“...I could have killed
my white friend for walking in on us.
Or kissed him, right there in the dorms.
Damn the smoldering Newporty cherry
that bathed my room in red. And you
cocking-back that cold, hard Glock
against Samuel L. Jackson’s dick.”
-from Love Letter to Pam Grier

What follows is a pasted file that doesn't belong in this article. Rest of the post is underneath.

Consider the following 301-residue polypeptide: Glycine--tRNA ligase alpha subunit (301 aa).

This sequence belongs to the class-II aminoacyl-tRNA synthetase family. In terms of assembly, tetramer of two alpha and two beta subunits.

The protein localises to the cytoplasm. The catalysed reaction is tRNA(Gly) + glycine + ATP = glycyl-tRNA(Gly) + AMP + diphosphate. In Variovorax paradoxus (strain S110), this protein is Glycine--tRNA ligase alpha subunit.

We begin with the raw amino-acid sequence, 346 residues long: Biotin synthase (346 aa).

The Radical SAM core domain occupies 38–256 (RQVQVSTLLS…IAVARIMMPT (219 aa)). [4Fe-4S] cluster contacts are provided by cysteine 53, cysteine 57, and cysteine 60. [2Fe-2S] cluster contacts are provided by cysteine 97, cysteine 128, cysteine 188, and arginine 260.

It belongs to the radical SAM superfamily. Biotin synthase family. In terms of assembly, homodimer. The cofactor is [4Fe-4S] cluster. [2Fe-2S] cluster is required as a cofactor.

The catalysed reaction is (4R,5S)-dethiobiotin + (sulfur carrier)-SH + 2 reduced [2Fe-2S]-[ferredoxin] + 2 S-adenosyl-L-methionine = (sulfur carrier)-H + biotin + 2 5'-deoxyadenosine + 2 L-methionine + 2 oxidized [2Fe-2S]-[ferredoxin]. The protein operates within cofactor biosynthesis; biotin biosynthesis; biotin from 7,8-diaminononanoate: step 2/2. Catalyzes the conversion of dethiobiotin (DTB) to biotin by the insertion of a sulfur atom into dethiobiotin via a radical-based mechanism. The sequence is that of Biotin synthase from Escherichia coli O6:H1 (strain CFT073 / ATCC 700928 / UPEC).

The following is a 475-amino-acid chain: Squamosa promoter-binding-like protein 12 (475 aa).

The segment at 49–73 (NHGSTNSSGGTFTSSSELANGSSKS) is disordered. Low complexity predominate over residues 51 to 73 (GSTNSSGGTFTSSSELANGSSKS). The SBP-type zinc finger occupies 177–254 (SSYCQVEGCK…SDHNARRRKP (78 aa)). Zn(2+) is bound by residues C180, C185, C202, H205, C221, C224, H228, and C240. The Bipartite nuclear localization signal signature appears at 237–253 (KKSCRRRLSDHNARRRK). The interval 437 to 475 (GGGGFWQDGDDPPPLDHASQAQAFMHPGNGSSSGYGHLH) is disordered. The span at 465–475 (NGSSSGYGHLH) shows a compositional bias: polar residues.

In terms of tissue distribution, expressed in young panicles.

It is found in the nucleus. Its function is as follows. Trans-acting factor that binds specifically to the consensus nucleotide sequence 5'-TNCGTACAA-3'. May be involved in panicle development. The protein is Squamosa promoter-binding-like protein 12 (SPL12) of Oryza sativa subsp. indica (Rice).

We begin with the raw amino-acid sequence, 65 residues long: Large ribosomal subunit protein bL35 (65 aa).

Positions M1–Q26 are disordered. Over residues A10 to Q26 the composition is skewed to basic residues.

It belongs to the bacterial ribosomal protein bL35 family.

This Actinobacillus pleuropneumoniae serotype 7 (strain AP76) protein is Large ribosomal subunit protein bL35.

Thank God for making whatever planet Marcus Wicker comes from, but damn him for not giving us access to that land. I want to go to wherever he is from and dance in their sun. Well, this weekend I did. I was in Ann Arbor and at only a glimpse, I stepped into the world of much of Marcus’ writing. What an interesting, cul-de-sacy place to write about blackness in & that’s why I am HERE for Marcus, he is expanding the diaspora so much by what it means to be black in several different spaces than the narrative we are most commonly offered. Marcus is a wizard of race, sexuality, class, and pop culture. He writes within the intersection of all his identities, not attempting to dodge the coming traffic, but allowing it all to move through him and become active participants, even when on an undercurrent, in the work. With all those spirits and partners active in the work, Marcus’ work really comes alive off the page. I am convinced that Marcus’s poems get haircuts on weekends, have occasional hangovers, and forget to call Marcus like they should, that they are veined and bruised and smiling somewhere, that’s how alive his work is. Don’t trust me? Go read ‘Maybe The Saddest Thing’, Marcus’s National Poetry Series winning collection. First off, the cover feels amazing and makes you aware of yourself the entire time you are reading his brilliance. 2nd, the book holds you, pinches you, kisses you soft, rubs up against your jeans, does all likes of things to show you how much it cares for you, same way Marcus cares for the work. Folks, get into Marcus Wicker, if you really love his work, get into the Southern Indiana MFA where he teaches (killing the game) and let his poems overcome you with their humanity.